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Cattle Drench Resistance in the backyard

June 2012

Drench resistance in cattle could become a serious threat to farm productivity in NSW, potentially costing millions in lost earnings if cattle producers don’t take appropriate action to protect their herds against harmful worms, according to the NSW State Worm Control Co-ordinator, Dr Stephen Love.

“It could very easily get out of hand if farmers aren’t aware of the issue and take necessary action,” warns Dr Love.

While the issue of drench resistance in sheep is quite well understood, Dr Love says the results of recent on-going research shows that parasites affecting cattle are also developing drench resistance, but that in many cases beef producers are not aware of the problem, or that their productivity may already be suffering.

“Cattle farmers are only just becoming aware that resistance is a real issue for them because now it’s in their own backyard and not just something they hear about from sheep farmers. There’s definitely need for a lot more education among cattle producers around the dangers and causes of drench resistance,” says Dr Love.

While the benefits of using combination drenches on sheep are widely acknowledged, Dr Love says many cattle farmers are unaware that combination drenches have now been formulated for cattle.

“There is no doubt combination drenches are much more effective than single active drenches in combating the growing problem of drench resistance in cattle. The challenge now is for that awareness to reach producers so that, depending on their situation, they can take the right action,” says Dr Love.

Combination drenches include two or more actives which work together to effectively kill parasites, as it is much less likely that worms will be resistant to two actives simultaneously.

“The trouble with using single active drenches all the time is that you are heading towards resistance a lot faster. A combination drench is the optimal way to go and the earlier we get in with using them the better,” explains Dr Love.

Based on the worm count data being seen in recent surveys in major cattle producing regions of the State, worm control coordinators have concluded that there is a high chance producers could suffer very significant productivity losses in their herds.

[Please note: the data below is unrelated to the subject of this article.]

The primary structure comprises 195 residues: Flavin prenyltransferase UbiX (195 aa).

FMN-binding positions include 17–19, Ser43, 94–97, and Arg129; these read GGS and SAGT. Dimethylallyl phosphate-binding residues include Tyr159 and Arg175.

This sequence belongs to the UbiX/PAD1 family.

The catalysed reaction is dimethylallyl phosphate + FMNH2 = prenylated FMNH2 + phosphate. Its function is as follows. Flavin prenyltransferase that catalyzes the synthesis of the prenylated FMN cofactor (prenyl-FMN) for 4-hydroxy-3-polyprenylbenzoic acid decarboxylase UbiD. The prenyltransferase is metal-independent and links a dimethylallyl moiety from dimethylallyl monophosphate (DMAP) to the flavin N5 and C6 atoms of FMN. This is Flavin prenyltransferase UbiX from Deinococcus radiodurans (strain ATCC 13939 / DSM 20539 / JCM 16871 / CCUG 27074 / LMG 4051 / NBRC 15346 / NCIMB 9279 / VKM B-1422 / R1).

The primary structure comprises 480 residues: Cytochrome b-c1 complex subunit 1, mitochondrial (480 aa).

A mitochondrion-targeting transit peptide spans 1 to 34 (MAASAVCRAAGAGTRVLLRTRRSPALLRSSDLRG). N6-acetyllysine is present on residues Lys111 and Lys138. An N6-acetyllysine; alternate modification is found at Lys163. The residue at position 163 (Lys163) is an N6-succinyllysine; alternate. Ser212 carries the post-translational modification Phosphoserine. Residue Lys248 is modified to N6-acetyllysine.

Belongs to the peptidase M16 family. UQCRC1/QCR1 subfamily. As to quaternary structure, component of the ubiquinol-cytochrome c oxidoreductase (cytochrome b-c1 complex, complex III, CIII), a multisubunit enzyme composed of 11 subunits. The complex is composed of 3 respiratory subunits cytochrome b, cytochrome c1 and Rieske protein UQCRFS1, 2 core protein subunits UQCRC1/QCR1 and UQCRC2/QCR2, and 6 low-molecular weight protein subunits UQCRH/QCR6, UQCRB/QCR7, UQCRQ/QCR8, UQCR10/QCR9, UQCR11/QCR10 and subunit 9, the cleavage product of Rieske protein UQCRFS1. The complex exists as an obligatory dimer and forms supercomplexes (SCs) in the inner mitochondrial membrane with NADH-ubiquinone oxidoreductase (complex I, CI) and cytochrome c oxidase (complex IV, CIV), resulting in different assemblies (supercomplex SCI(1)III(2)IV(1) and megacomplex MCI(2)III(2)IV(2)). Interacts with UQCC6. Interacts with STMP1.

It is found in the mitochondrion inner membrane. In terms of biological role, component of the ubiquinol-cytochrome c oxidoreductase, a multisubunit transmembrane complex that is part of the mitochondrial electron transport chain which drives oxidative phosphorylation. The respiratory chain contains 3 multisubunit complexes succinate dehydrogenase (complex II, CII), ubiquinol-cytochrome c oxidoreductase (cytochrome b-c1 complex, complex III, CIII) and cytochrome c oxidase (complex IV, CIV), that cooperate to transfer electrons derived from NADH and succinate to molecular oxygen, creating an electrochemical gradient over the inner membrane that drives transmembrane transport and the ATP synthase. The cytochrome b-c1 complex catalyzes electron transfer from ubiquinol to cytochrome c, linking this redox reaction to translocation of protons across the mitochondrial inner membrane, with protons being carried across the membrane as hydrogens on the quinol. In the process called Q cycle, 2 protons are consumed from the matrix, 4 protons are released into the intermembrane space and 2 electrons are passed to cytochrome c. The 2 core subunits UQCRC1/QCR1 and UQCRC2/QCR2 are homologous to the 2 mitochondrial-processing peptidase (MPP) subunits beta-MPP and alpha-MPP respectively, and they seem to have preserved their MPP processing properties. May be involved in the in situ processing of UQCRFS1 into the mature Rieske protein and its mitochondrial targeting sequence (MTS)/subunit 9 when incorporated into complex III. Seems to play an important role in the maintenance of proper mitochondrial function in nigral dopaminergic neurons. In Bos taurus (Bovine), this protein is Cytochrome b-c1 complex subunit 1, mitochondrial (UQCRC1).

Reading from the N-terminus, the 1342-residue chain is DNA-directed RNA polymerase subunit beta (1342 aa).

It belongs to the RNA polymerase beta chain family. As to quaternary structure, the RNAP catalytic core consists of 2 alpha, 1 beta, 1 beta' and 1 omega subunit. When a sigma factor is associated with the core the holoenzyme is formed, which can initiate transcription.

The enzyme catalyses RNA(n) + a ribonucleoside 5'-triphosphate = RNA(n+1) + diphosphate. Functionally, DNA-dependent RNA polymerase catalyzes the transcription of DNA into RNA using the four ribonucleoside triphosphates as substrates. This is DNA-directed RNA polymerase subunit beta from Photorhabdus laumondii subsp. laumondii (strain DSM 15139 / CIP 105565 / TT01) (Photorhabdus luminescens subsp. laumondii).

“We’ve had repeated surveys and trials in NSW, QLD, VIC and WA and there’s now strong evidence that resistance is posing a threat. It’s important for producers to nip the issue in the bud before it becomes an unmanageable problem across the State,” says Dr Love.

“We got in later than we should have with sheep. We shouldn’t wait until the problem gets away from us to take action in cattle. As new combination products become available farmers should be using them from day one. The earlier we get in the better,” he advises.

Until recently, there were no combination drench solutions available for cattle producers in Australia. In light of the increasing awareness about drench resistance among cattle, leading animal health supplier Merial Australia has developed the country’s first combination pour-on for beef producers: Eclipse combination pour-on for cattle.

Eclipse contains two powerful actives – abamectin and levamisole – in one single dose, creating a whole new level of parasite protection. The abamectin component works to kill a broad spectrum of internal and external parasites, while the levamisole component works to kill ML-resistant strains of Cooperia and Ostertagia.

“Farmers love using ML products for cattle and a lot of them use ML all the time. The advantage of Eclipse is that it has unrelated actives as well so from a resistance point of view, and an efficacy point of view, Eclipse is better than using a single active drench of a similar activity length,” explains Dr Love.

Worm control coordinators recommend that farmers carry out worm checks on their herd, and include a combination product into their drench rotation to keep on top of the issue. “Including a combination product in your drench rotation would be the best step at this stage,” suggests Dr Love.